Kong: Skull Island

 

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Although this reboot of the King Kong franchise looks terrific, the real thrills are thin on the ground.

 
Kong: Skull Island

Halitosis attack: Tom Hiddleston and Brie Larson

 

In 1973, the US Army began to withdraw its troops from Vietnam. At about the same time, American International Pictures was prepping a movie called The Land That Time Forgot. This serendipity would have been lost on Lieutenant Colonel Preston Packard (Samuel L. Jackson), a battle-hardened soldier who, in his own head, has not finished with fighting the Viet-Cong. Then he gets a call from a government agent (John Goodman) to escort a gaggle of explorers to an unchartered island in the South Pacific, an ecosystem protected from the outside world by a unique meteorological anomaly. Along with a former SAS soldier (Tom Hiddleston) and a photojournalist (Brie Larson), Packard ushers a force of thirteen helicopters to a land that, indeed, time had forgot. And the Kong he encounters is considerably more fearsome than the Cong he fought in Vietnam.

 

No doubt aimed at the audience that lapped up Jurassic World (worldwide gross: $1.7 billion), this reboot of the King Kong franchise definitely ups the ante. Here, we not only have Kong but a whole slew of humongous critters with very inventive ways of destroying their prey. But whereas the Jurassic Park series was largely based on scientific logic, Kong: Skull Island expects its viewers to take a leap of faith. These monsters are strictly make-believe creations (besides Kong, of course, who is a very big gorilla) and we have to accept that they were around in 1973, albeit hidden behind a huge bank of clouds. The human element is also a problem: besides John C. Reilly’s amiable pilot, there’s not really a sympathetic character in sight. Even the Oscar-winning Brie Larson, standing in for Fay Wray, fails to engage our emotions, although she’s given a couple of nice one-liners. And the same goes for Tom Hiddleston, whose natural charisma is not allowed to breathe. Consequently, the film is deprived of any opportunity for suspense or emotional involvement.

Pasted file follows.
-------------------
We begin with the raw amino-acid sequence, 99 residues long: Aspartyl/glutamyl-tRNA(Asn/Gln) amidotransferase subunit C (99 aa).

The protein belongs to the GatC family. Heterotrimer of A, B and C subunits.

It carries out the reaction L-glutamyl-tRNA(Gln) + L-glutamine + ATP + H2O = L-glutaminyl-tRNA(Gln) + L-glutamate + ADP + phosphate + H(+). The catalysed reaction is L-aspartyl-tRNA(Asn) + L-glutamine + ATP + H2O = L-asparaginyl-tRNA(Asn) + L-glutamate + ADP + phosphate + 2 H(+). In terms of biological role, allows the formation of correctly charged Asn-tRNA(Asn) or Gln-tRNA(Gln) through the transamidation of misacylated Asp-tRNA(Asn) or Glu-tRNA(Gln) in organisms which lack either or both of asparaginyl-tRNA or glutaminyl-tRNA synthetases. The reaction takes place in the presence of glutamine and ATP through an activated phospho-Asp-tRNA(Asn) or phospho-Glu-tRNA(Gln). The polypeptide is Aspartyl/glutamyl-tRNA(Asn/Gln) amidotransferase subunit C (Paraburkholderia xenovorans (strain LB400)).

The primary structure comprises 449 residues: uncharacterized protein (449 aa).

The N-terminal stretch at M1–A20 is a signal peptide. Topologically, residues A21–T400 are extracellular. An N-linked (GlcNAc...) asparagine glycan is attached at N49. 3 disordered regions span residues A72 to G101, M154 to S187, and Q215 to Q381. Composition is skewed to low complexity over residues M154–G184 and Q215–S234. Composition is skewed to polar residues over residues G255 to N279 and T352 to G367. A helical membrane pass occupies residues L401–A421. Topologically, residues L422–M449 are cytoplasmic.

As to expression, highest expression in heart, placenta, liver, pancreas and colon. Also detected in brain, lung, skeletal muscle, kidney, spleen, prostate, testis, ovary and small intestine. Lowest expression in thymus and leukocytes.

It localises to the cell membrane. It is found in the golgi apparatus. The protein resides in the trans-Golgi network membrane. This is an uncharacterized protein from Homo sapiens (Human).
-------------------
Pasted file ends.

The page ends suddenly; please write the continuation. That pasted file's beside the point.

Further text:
The real star of the film is the director Jordan Vogt-Roberts, who has a good eye for a muscular image and keeps things at an entertaining level. And although the film looks terrific, the soundtrack lets the side down. The vocal emanations of the monsters are oh-so derivative and you’d think that the US Army was obsessed with Creedence Clearwater Revival. No doubt there will be fans, although they’ll have to wait three years for the projected sequel. Meanwhile, there’s always the monster movie Colossal, which opens in the UK in May.

 

JAMES CAMERON-WILSON

 

Cast: Tom Hiddleston, Samuel L. Jackson, John Goodman, Brie Larson, Jing Tian, John Ortiz, Terry Notary, John C. Reilly, Toby Kebbell, Corey Hawkins, Jason Mitchell, Shea Whigham, Thomas Mann, Richard Jenkins.

 

Dir Jordan Vogt-Roberts, Pro Thomas Tull, Jon Jashni, Mary Parent and Alex Garcia, Screenplay Dan Gilroy and Max Borenstein, Ph Larry Fong, Pro Des Stefan Dechant, Ed Richard Pearson, Music Henry Jackman, Costumes Mary E. Vogt.

 

Legendary Pictures/Tencent Pictures-Warner Brothers.

118 mins. USA. 2017. Rel: 9 March 2017. Cert. 12A.